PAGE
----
Photo/Illutration(Illustration by Mitsuaki Kojima)

  • Photo/Illustraion

A good sleep on a calm night--rice seedlings planted

--Isao Soematsu (Nagoya)

* * *

Planting rice

the young farmer sings by ear

an ancient song

--Vasile Moldovan (Bucharest)

* * *

Misty rain

the forest floor covered

with velvet green moss

--Simon Hanson (Tamborine, Australia)

* * *

fireflies migrating

far away from the lighthouse

our first kisses

--Goran Gatalica (Zagreb, Croatia)

* * *

From heaven

a blue wind

the fireflies alter their course

--Alan Summers (Wiltshire, England)

* * *

purple rain

comes from the east

with the wind

--Tatjana Debeljacki (Uice, Serbia)

* * *

winter breeze ...

the street child claims that

wind tastes like strawberry

--Praniti Gulyani (New Delhi)

* * *

Morning walk

fountains still asleep

in the park

--Satoru Kanematsu (Nagoya)

* * *

troubled waters

the tears of a child

washed ashore

--Barbara A. Taylor (Mountain Top, Australia)

* * *

new moon--

the cold noise

of the sea

--Margherita Petriccione (Scauri, Italy)




rice sprouts

before knowing ...

I sing a lullaby

--Lucia Fontana (Milan)

The haikuist graduated with a degree in music therapy. Her capstone performance was a cappella praised for its emotional quality resembling a spiritual for a newborn. Afterwards she also received congratulatory news from her obstetrician.

On her first trip to Japan, Anne-Marie McHarg traveled to Beppu, Mount Aso and Hiroshima. She saw, “the Japanese countryside unfolding in front of me. From the train I caught a glimpse of a solitary figure in a paddy field. This image has stayed with me when I think of Japan.”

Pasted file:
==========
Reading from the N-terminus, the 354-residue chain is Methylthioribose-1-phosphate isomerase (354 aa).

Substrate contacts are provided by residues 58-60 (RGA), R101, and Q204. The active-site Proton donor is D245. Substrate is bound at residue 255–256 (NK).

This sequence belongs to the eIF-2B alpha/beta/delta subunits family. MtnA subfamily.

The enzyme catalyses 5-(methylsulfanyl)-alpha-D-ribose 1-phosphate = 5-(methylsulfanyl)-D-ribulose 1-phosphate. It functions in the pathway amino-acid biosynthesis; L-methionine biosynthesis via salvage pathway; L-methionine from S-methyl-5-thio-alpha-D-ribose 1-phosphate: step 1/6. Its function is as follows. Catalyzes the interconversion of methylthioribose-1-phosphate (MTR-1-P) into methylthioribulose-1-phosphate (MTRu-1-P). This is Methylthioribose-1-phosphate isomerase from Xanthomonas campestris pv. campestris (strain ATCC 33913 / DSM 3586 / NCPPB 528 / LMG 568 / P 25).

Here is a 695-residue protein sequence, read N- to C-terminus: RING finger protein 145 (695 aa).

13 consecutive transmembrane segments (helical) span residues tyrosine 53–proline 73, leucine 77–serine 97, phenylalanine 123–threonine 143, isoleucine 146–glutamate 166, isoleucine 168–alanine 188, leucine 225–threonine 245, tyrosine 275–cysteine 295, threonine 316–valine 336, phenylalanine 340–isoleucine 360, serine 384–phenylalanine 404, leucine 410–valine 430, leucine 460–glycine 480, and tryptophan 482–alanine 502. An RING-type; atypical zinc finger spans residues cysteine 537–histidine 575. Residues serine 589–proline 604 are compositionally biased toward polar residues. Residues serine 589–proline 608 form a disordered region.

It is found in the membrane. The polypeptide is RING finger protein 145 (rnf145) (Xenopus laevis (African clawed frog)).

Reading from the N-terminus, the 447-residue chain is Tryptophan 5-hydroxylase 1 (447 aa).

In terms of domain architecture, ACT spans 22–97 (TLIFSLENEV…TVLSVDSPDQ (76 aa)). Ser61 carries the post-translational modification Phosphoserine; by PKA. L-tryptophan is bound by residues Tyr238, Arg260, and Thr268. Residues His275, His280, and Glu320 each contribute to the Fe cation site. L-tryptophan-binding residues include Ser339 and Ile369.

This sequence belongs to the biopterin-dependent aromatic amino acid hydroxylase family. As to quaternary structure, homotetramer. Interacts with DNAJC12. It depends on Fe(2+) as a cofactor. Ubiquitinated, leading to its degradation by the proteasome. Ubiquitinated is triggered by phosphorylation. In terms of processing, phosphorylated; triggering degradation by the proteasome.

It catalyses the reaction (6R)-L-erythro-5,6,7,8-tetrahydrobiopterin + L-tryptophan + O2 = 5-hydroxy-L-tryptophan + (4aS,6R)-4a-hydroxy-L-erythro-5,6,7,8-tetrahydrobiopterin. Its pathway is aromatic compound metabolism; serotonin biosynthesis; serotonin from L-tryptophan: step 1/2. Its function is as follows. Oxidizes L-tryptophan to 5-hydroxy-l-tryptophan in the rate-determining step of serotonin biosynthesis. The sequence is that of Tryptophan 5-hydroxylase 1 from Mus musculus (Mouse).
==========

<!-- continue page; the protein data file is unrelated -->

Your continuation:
From the train

A rice planter sows

In solitude

Tatjana Debeljacki is soothed by a chemical reaction that creates effervescence and warmth. Isao Soematsu heard a distress call. Anna Maria Domburg-Sancristoforo snapped a perfect photo in The Hague.

nurtured by the

pleasure of fermentation

crescent moon

* * *


a lost child

amusement park

* * *

baby toes

in wet sand--

her surprised look

Jennifer Hambrick might be a fan of a perfectly named boys’ basketball team which plays in Holland. Charlie Smith roots for the Hiroshima Carp baseball team.


the constant dribbling

of a basketball

* * *

flapping fish

fierce upstream fight

dragon wind

“Why don’t kids play ball?” asks Barbara A. Taylor. The lingering third line of her haiku hints at a local attempt to solve the global epidemic of childhood obesity. The World Health Organization says the number of obese children has risen tenfold over the past 41 years, and 42 million children under the age of 5 are overweight.

our sad society--

register your child for sports

receive a $100

Temperatures in the southern hemisphere are finally cooling, so Julia Guzman penned a warming sight in Cordoba, Argentina. Masked by the aroma of melted chocolate, Rosemarie Schuldes recalls the delicate perfume of tiny bell-shaped white flowers. Australian wildflower enthusiast Simon Hanson prayed for rain to nurture a bumper crop.

Winter silent night--

the baby’s breath

in the bedroom

* * *


blossoms on napkins

grandma’s chocolate cake

* * *

Wildflower seed

their colours yearn

for the rains

Minako Noma seems pleased that bittercress, a wild vegetable that was once commonly sold at the grocers, has retaken root in Matsuyama where local restaurants are propagating the herb indoors with mist irrigation techniques. Lucia Cardillo walks by flowering hortensia in Rodi Garganico, Italy. Julia Guzman enjoys an impromptu riverside festival of twinkling lights in Cordoba, Argentina.